Among patients with Type 2 Diabetes, high cardiovascular risk and suboptimal glycemic balance, adding semaglutide to other glycemia treatment seems to decrease the risk of serious cardiovascular outcomes.
In a multicentre RCT study «Marso SP, Bain SC, Consoli A ym. Semaglutide and C...»1, 3 297 patients with type 2 diabetes and on a standard care regimen, were randomized to receive once-weekly semaglutide (0.5 or 1.0 mg) or placebo for 2 years. The primary composite outcome was the first occurrence of cardiovascular death, nonfatal myocardial infarction, or nonfatal stroke. The study was designed as a noninferiority study.
At baseline, 2735 of the patients (83.0%) had established cardiovascular disease, chronic kidney disease, or both. The primary outcome occurred in 108 of 1648 patients (6.6%) in the semaglutide group and in 146 of 1649 patients (8.9%) in the placebo group (hazard ratio, 0.74; 95% confidence interval (CI), 0.58 to 0.95; P<0.001 for noninferiority; P = 0.02 for superiority). Nonfatal myocardial infarction occurred in 2.9% of the patients receiving semaglutide and in 3.9% of those receiving placebo (hazard ratio, 0.74; 95% CI, 0.51 to 1.08; P = 0.12); nonfatal stroke occurred in 1.6% and 2.7%, respectively (hazard ratio, 0.61; 95% CI, 0.38 to 0.99; P = 0.04). Rates of death from cardiovascular causes were similar in the two groups.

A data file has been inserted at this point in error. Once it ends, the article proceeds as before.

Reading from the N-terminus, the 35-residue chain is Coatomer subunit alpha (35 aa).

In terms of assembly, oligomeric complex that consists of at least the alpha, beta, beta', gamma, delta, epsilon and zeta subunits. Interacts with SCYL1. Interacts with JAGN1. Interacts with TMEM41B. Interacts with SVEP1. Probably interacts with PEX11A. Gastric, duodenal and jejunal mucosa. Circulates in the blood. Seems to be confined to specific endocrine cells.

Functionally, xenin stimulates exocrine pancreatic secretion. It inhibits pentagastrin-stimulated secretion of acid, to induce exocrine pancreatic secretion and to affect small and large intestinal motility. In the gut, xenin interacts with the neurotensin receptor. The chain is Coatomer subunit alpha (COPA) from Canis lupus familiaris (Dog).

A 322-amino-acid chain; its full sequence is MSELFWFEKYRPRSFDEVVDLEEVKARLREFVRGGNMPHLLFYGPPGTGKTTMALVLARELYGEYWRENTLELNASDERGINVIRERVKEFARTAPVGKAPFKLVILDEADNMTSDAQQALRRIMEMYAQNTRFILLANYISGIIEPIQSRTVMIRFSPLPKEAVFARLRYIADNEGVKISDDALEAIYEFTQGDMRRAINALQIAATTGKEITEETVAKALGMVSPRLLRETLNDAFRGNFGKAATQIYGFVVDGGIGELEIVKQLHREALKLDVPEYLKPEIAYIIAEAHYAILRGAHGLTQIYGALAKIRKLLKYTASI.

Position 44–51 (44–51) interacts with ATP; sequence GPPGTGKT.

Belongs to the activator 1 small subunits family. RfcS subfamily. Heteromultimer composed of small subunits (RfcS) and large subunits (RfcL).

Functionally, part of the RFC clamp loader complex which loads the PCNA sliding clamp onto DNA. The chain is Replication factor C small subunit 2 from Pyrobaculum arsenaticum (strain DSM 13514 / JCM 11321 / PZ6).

At week 104, among patients receiving semaglutide, the mean glycated hemoglobin level decreased from 8.7% at baseline to 7.6% in the group receiving 0.5 mg and to 7.3% in the group receiving 1.0 mg. In the placebo group, the mean level decreased to 8.3%. Thus, both semaglutide groups experienced greater decrease in HbA1c levels than placebo group (P<0.001).
Gastrointestinal disorders were more frequent in the semaglutide group than in the placebo group (51% vs. 35%). Treatment discontinuation because of adverse events (mainly gastrointestinal) was more frequent in the semaglutide group than in the placebo group (13% vs. 7%).